Mushy pea stall on Norwich Market closes after 73 years
- Credit: Archant
It is the end of an era as The Mushy Pea Stall closes on Norwich Market after 73 years, with many memories and TV appearances along the way.
The city's 'queen of peas' Anita Adcock has hung up her apron with a heavy heart.
She was the third generation to take on the family-run stall, which offered homemade mushy peas with mint sauce, pies, burgers and hot dogs.
It was first opened by Joyce and Reggie Yallop in 1949, when a pot of peas cost sixpence.
It was then passed down to their daughter Joy and husband John Adcock and then on to son Carl and his wife Anita in 2006.
Mrs Adcock, 62, closed the stall on Saturday (February 26) though did not tell customers until after on social media, where she was flooded with well wishes.
Explaining the reason for the closure, she said: "Covid brought home that you never know what is around the corner.
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"I want to have time to spend with my grandchildren and I had to retire at some point.
"There was also no family members that wanted to take it on.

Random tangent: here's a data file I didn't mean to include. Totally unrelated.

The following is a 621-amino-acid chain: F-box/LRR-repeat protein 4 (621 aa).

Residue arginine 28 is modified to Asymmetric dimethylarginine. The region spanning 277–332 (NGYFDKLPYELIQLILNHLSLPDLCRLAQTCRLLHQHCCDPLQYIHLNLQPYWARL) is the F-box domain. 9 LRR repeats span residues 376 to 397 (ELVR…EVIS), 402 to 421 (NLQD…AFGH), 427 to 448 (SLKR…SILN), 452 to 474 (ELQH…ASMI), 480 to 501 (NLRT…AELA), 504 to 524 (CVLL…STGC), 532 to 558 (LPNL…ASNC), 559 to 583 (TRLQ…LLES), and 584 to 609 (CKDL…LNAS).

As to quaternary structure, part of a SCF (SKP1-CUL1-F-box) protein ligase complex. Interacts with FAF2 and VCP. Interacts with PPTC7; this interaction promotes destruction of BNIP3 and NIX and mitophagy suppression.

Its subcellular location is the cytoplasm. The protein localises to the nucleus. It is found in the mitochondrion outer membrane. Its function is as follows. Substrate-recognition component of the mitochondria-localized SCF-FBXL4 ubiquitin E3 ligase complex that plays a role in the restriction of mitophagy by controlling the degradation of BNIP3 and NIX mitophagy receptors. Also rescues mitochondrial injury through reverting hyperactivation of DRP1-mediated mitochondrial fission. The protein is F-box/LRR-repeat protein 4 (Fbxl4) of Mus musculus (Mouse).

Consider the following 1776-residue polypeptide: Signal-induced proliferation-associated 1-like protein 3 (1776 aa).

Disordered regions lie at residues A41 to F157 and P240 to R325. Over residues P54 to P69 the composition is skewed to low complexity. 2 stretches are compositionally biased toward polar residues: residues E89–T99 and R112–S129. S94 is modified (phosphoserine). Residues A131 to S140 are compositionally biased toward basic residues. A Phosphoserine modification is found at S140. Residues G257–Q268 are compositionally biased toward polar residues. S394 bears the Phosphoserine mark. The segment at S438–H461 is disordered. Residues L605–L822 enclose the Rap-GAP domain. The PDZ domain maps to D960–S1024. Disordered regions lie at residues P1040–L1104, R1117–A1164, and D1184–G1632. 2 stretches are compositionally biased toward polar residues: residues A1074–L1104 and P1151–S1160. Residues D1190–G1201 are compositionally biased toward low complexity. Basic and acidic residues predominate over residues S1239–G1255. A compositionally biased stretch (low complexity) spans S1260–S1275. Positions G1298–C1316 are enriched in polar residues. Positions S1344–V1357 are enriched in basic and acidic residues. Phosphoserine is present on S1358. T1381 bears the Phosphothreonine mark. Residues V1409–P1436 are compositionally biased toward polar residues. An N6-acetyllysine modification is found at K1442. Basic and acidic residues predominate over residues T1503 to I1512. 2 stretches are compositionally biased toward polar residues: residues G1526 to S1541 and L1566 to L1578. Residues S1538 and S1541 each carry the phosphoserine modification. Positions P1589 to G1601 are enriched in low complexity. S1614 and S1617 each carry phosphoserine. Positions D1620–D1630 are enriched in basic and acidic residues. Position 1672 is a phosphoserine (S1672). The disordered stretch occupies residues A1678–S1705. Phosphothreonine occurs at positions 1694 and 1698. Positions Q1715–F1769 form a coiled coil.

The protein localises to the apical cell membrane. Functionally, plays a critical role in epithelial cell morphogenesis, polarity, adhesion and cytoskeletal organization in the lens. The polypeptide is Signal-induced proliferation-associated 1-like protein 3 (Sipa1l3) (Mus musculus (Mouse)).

"With Covid, there was such a drop in trade and we were still running maybe 30pc down."
The stall has featured on many TV programmes such as Channel 4's Food Unwrapped, Sky's Lord of the Fries with Freddie Flintoff and the BBCs Great British Food Revival with Ainsley Harriott.
To celebrate the stall's 70th birthday in 2019, Mrs Adcock offered pots of peas for 5p - as close to the 1949 price as she could get.
Mrs Adcock is planning to take some time to relax, including gardening at her Hellesdon home and she also brought some mushy peas home to pop in the freezer.
She added: "A huge thank you to everyone that has supported us over the years.
"From children weaned on our peas to weddings, wakes and birthdays - it has been such a big staple in people's lives."
The stall in row E will now be taken on by neighbouring unit Lucy's Chips with the owners planning to expand to offer mushy peas and pies too.
A history of the Norwich Market
Norwich market has a long and varied history and has been at the heart of the city for over 900 years.
Its roots can be traced back to the 11th century, after it was established by Normans following the 1066 conquest.
The market continued to grow and by the Middle Ages it stretched from the Guildhall all the way to St Stephens, and was one of the most important market areas in the country.
In the 1930s, Norwich market was made up of traders selling their wares under temporary structures. They were tightly packed under canvas in the area between St Peter Mancroft and the Guildhall.
In 2005, the market had a further overhaul to become the site the city knows and loves today.
Temporary structures used up until this point were replaced with permanent stalls and metal roofs, although the colourful striped designs already in place remained.
While controversial at the time,the overhaul has ultimately been a success, as the market frequently wins national awards.